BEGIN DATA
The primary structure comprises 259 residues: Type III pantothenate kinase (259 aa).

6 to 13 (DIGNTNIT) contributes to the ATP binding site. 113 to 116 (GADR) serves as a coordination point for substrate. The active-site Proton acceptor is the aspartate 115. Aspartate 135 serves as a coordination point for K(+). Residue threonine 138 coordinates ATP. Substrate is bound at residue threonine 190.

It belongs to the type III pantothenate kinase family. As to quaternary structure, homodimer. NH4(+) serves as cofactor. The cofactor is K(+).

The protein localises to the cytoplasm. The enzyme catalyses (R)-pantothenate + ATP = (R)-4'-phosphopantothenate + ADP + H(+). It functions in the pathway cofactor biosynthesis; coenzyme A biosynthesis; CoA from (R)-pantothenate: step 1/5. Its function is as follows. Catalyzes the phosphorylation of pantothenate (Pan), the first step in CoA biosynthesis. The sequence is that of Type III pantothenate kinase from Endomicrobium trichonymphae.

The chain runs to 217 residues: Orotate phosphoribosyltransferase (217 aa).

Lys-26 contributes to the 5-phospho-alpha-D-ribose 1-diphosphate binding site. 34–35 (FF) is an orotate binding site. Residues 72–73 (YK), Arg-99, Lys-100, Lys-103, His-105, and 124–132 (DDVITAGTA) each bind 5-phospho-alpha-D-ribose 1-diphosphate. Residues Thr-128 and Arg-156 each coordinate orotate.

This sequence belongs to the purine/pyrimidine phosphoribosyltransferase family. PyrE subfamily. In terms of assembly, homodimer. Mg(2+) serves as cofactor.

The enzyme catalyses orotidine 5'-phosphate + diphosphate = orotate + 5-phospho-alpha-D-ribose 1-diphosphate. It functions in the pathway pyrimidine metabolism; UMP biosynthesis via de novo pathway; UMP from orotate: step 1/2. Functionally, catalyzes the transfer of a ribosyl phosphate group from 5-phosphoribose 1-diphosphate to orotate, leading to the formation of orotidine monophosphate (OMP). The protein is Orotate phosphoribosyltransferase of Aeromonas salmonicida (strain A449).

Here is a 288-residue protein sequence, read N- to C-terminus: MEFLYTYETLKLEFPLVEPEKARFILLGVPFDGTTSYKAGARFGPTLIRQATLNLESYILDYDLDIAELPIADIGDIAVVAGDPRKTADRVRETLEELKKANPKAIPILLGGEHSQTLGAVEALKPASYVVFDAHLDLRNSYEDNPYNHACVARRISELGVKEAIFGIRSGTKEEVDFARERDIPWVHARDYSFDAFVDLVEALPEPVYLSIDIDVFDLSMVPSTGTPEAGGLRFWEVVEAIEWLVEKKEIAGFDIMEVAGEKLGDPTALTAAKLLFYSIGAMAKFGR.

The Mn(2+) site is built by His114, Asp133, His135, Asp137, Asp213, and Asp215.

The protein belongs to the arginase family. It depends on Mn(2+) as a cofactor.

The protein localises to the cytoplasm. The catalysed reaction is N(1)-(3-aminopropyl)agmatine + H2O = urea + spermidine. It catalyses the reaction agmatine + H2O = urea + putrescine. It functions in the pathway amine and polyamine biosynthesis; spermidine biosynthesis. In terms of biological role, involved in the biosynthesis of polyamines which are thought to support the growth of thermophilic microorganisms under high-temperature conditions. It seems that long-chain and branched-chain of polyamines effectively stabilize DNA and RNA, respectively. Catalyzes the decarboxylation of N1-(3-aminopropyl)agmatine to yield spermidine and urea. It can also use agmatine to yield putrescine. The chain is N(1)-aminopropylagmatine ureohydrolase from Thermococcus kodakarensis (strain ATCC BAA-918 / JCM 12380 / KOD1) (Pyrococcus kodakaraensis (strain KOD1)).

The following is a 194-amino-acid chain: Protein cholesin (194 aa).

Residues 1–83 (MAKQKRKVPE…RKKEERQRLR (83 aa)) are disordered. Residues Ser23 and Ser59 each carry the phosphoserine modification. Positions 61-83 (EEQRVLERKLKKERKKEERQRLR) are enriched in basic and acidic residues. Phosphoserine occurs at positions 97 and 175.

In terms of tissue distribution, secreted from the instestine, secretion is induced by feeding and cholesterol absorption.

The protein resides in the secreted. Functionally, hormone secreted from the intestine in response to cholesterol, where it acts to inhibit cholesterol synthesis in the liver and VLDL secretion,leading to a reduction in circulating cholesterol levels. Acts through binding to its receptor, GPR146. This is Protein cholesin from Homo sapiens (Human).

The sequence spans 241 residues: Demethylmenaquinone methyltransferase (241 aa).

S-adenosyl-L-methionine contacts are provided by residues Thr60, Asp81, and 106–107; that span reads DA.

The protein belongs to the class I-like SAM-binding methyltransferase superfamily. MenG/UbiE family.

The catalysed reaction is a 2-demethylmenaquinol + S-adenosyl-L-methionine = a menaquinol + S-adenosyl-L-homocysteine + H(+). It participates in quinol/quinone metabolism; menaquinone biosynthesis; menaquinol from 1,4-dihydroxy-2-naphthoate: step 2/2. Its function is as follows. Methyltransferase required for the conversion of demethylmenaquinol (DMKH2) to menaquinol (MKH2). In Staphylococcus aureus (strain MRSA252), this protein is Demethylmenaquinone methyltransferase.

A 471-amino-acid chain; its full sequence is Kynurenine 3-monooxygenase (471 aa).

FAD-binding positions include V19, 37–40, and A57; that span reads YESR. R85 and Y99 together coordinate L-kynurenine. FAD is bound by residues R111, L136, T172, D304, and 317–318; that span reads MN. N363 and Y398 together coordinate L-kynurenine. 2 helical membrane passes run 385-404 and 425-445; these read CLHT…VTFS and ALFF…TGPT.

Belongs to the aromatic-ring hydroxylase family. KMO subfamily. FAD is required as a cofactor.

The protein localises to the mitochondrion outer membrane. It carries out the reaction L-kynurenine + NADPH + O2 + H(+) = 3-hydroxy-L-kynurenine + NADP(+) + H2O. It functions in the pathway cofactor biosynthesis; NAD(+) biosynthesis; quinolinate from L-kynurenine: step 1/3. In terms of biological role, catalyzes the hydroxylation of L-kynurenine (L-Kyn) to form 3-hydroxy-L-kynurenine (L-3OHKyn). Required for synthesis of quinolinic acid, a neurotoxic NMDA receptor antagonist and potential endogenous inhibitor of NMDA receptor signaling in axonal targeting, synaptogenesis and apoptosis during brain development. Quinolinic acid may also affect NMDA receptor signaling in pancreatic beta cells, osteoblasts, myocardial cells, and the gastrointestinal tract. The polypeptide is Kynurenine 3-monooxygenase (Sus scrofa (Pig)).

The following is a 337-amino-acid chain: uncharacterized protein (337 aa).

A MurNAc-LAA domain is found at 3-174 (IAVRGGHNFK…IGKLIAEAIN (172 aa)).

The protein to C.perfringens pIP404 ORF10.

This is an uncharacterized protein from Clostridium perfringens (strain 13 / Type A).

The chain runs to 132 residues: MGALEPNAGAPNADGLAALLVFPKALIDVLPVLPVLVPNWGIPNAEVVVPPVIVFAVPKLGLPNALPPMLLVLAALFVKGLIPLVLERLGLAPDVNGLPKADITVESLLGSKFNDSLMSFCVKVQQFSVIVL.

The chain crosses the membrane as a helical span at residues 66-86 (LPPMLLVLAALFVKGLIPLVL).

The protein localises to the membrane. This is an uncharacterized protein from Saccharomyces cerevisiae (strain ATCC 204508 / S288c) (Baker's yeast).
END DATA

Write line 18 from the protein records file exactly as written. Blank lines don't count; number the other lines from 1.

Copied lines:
S-adenosyl-L-methionine contacts are provided by residues Thr60, Asp81, and 106–107; that span reads DA.